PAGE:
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Pagan Pride Day in Dallas-Fort Worth: Some history (and gossip)

Michelle Gruben dallas pagan

Dallas is a vibrant city full of spiritual, artistic people--if you know where to look.  Our city's twin faults of searing summer heat and ridiculous sprawl have a way of keeping Pagans isolated (and indoors). Still, in recent years, Pagan events have begun to pop up around the city, uniting some of our scattered groups for a day of merriment and fellowship. 

If you've never attended a Pagan Pride gathering, you're missing out.  Though increasing visibility and religious tolerance are part of the aim of a Pagan Pride Day, it's usually less of a demonstration or rally than a big party for Pagans and their friends. (Read: So much fun!) A lot of Pagans practice alone or in small groups, and just being around so many kindred souls can be awe-inspiring.  Events can range from a simple get-together in the park to large, highly organized affairs.  Workshops and guest speakers, vendors, picnics, music and public ritual are some of the entertainment to be found.  You can bring your kids and (usually) pets.  You can wear your kilt, corset or fairy wings.  (Or all three, if you like!) You can educate yourself and others at a tradition-share or discussion panel.  There's usuallly a food drive, blood drive, charity raffle or other opportunity to contribute to the community and show 'em that Pagans are decent folks, really!

Pagan events have had a slow start in Dallas, but seem to be gaining momentum.  The Unitarian Universalist Church in Oak Cliff played host to small-ish Pagan Pride gatherings in 2009 and 2010. (Oak Cliff UU still participates in Pagan events--their annual Yule party is a treat.)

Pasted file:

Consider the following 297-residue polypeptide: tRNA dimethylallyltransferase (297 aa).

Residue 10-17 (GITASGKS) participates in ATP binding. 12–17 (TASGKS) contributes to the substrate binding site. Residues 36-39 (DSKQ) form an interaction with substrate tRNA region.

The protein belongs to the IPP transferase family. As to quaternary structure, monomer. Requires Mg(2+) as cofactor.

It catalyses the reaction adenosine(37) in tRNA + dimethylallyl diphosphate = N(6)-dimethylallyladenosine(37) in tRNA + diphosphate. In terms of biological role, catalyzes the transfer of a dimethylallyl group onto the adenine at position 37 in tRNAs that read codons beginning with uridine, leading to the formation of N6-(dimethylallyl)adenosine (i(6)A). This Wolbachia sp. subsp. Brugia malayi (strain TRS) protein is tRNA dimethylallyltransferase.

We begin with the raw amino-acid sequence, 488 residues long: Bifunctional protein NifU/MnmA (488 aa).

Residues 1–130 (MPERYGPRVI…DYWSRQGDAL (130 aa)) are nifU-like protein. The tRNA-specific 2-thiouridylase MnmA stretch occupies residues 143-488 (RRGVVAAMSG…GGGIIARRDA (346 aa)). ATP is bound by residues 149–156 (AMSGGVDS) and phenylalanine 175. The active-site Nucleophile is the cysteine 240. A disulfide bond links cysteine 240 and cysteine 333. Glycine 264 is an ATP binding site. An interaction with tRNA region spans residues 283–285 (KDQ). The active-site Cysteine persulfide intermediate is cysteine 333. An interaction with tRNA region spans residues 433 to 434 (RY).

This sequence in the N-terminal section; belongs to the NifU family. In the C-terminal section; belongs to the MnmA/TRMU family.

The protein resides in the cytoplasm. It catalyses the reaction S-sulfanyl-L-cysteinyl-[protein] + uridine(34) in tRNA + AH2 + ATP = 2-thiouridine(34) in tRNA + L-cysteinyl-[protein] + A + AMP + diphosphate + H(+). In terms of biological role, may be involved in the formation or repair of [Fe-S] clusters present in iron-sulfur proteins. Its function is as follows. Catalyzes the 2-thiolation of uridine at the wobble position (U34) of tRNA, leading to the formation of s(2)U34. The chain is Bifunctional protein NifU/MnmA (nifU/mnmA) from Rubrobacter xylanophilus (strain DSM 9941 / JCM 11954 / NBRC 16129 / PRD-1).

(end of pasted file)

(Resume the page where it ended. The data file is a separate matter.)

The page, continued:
After a time-out in 2011-2012, probably our largest Pagan Pride Day (to date) was held at the Bath House Cultural Center at White Rock Lake on October 5, 2013.  It was a smashing success (despite rain and a bit of chill), with hundreds of area Pagans in attendance. (Here's the complete lowdown from blogger John Beckett.)  I still hear people murmuring about the lakeside closing circle, led by Denton CUUPS.

The historic Bath House Cultural Center is (was?) an ideal venue for mid-size outdoor events.  It has panoramic water and skyline views, 100-year-old shade trees, and restroom facilities.  We're usually not the type to spread rumors, but we have it from numerous sources that new noise ordinances in the affluent Lakewood neighborhood have made things tough for organizers of events at White Rock.  (Especially events of the hippie-Pagan-crunchy-granola variety.)  If that's the case, then shame on Lakewood homeowners and their representatives.  Central Dallas has few enough places of natural beauty--y'all should learn to share better!

The organizers followed up with the second annual DFW Pagan Pride Day at the Arlington Unitarian Universalist Church on September 27, 2014.  (Just west of Dallas.)  It was a delightful Saturday for the estimated 300+ attendees, with belly dancers, workshops, and lots of local artists peddling their wares.  (Photos here.)  But the organizers ran into (ahem, Lakewood) venue troubles and time constraints, and declined to put on a Pagan Pride Day for 2015.